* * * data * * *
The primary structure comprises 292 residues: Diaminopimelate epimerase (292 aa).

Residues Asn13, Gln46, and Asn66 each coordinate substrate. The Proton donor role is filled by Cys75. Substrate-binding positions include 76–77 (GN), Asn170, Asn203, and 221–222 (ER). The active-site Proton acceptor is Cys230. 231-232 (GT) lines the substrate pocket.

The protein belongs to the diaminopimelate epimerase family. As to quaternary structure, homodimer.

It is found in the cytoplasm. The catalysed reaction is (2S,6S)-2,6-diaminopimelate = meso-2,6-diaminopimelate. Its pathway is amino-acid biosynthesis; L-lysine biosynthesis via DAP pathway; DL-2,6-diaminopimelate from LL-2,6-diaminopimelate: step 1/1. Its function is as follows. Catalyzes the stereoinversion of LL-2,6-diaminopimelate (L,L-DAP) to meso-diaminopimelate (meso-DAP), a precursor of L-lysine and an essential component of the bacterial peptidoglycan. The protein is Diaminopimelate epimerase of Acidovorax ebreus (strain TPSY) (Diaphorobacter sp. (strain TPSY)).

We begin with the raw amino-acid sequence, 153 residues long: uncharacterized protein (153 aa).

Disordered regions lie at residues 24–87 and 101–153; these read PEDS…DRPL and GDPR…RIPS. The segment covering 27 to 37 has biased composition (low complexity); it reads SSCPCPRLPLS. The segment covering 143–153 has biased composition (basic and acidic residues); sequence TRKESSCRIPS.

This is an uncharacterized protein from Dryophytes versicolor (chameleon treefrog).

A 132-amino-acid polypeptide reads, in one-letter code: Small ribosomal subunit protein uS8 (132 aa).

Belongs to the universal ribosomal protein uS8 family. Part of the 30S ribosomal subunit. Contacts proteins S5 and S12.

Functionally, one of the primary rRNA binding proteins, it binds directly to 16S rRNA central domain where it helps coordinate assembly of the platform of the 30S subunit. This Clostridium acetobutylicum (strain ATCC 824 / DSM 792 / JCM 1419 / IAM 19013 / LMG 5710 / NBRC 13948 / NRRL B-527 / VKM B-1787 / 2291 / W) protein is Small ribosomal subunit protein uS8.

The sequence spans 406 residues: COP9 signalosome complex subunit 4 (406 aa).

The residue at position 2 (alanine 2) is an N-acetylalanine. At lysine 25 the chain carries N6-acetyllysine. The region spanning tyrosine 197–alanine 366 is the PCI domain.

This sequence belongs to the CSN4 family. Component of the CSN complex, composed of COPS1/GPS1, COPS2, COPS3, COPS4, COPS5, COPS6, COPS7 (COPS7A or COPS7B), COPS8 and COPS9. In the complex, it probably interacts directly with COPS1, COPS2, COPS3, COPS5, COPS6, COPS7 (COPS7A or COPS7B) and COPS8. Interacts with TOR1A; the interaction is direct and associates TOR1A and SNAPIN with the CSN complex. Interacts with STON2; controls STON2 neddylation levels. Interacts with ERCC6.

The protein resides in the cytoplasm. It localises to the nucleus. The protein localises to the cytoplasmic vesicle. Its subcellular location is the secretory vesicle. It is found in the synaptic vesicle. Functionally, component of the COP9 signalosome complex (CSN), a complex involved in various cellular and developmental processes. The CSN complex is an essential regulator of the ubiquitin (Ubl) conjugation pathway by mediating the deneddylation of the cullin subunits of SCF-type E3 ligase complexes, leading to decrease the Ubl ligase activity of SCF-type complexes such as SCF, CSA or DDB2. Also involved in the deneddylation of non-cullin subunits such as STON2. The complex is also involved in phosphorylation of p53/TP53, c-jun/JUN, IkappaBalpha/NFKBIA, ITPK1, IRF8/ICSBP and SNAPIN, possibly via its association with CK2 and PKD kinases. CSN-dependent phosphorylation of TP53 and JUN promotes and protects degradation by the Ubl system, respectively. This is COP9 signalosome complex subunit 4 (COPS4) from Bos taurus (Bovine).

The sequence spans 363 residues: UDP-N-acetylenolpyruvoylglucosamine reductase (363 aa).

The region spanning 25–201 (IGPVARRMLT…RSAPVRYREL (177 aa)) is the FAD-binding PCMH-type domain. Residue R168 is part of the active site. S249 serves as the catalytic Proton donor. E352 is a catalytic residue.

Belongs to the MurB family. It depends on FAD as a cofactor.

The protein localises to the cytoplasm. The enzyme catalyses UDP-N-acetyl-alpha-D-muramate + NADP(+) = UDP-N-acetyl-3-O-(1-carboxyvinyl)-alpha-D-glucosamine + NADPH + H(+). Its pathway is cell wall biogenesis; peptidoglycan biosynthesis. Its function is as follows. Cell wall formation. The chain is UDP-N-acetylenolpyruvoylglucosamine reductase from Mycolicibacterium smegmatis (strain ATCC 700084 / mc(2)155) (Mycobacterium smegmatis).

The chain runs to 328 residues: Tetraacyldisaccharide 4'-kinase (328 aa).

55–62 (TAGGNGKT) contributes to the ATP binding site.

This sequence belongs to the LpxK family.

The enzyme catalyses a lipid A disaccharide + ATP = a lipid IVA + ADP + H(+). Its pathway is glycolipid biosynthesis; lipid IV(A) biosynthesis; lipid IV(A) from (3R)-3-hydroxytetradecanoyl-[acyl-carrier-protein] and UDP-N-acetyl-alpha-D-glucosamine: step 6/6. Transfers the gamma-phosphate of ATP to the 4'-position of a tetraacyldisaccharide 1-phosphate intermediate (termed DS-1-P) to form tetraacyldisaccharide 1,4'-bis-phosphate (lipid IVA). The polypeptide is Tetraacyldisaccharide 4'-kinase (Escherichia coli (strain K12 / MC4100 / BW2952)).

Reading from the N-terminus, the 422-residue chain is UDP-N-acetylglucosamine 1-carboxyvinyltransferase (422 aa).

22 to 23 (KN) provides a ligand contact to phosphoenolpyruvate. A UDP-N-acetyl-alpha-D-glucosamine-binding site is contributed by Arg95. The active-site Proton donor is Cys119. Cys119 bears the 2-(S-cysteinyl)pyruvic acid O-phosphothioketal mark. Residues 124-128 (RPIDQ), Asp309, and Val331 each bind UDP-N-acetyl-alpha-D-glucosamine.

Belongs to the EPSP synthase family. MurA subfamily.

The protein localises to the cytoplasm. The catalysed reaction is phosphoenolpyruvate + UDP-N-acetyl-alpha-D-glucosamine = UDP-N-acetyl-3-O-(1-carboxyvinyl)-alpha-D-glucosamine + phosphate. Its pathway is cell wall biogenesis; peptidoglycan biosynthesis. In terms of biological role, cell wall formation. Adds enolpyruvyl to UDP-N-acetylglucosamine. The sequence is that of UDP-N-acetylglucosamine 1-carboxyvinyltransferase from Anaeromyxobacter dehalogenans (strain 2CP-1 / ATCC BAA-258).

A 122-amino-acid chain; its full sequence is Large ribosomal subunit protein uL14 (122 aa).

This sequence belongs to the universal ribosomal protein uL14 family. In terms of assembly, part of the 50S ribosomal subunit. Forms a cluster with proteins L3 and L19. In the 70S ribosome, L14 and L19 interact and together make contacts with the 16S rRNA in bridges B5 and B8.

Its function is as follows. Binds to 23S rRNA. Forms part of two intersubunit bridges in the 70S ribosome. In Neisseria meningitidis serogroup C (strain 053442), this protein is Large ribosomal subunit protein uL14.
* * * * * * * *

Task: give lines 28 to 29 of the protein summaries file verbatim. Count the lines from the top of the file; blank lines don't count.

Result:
This sequence belongs to the universal ribosomal protein uL14 family. In terms of assembly, part of the 50S ribosomal subunit. Forms a cluster with proteins L3 and L19. In the 70S ribosome, L14 and L19 interact and together make contacts with the 16S rRNA in bridges B5 and B8.

Its function is as follows. Binds to 23S rRNA. Forms part of two intersubunit bridges in the 70S ribosome. In Neisseria meningitidis serogroup C (strain 053442), this protein is Large ribosomal subunit protein uL14.